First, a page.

Our speaker at the February 18 meeting was Chris Armbrust, of Dakota Fiber Mill. On her farm near Kindred, Chris employs second-hand machines to clean, card and spin animal fibers.
She told us how she got into this business, and of future plans to expand into making felt. She brought plenty of samples, which everyone wanted to touch. Some of the fibers she processes are yak, bison, alpaca, lama and sheep. Oh, let’s not forget camel. . .one named Abraham lives on her farm. Chris says he will stand still for 20 minutes while she combs out the soft undercoat.
The sheep, goats and camelids (lama, alpaca) are shorn to harvest their fiber. Chris’s goats are angoras, and their fiber is known as mohair. Angora fiber comes from long-haired Angora rabbits. Like the camel, rabbits are combed, not shorn.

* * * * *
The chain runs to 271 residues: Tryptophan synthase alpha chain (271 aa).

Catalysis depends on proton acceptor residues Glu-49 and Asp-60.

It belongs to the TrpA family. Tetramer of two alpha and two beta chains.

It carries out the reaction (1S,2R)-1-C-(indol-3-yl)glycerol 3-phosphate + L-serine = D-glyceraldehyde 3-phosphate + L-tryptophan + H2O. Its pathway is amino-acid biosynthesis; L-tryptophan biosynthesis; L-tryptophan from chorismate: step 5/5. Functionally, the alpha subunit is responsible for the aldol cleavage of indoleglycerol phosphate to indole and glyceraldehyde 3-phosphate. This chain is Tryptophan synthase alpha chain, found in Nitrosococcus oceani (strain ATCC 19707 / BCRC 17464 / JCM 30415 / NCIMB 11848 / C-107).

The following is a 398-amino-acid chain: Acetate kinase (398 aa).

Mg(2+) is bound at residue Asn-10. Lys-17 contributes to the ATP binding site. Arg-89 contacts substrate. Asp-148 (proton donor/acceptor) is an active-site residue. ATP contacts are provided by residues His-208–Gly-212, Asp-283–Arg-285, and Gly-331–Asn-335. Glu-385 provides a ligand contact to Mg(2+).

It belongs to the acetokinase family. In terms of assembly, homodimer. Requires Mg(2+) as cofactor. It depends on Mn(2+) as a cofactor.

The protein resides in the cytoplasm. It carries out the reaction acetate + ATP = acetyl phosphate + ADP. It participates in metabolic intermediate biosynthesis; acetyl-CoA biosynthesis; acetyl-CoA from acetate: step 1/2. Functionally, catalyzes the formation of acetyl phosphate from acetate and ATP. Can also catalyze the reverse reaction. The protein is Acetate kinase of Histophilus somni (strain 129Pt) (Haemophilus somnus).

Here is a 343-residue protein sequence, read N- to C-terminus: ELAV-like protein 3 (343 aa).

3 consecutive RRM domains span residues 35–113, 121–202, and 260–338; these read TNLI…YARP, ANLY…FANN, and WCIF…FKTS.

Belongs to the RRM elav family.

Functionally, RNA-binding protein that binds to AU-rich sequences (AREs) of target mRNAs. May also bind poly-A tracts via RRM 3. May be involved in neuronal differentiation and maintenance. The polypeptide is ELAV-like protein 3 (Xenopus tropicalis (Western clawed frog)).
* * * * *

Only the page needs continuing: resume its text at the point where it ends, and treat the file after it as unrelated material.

Chris says that school groups come to the farm for tours, and she enjoys showing off her animals. She also brings a few to the annual Fiber Arts Festival in south Fargo, scheduled for August 12, 2017.
Chris’s talk was engaging and educational, even though her computer had technical difficulties, and she wasn’t able to share her Powerpoint presentation. Unfortunately for you if you own a fleece or a fiber animal, Dakota Fiber Mill won’t be able to process it for you–they are not taking any new clients at the moment, and are behind on orders for existing customers. Demand is high for this service, and DFM is the only mill in North or South Dakota.
The crowd was eager to stroke, and purchase, fibers and yarns. Below, some fiber sources.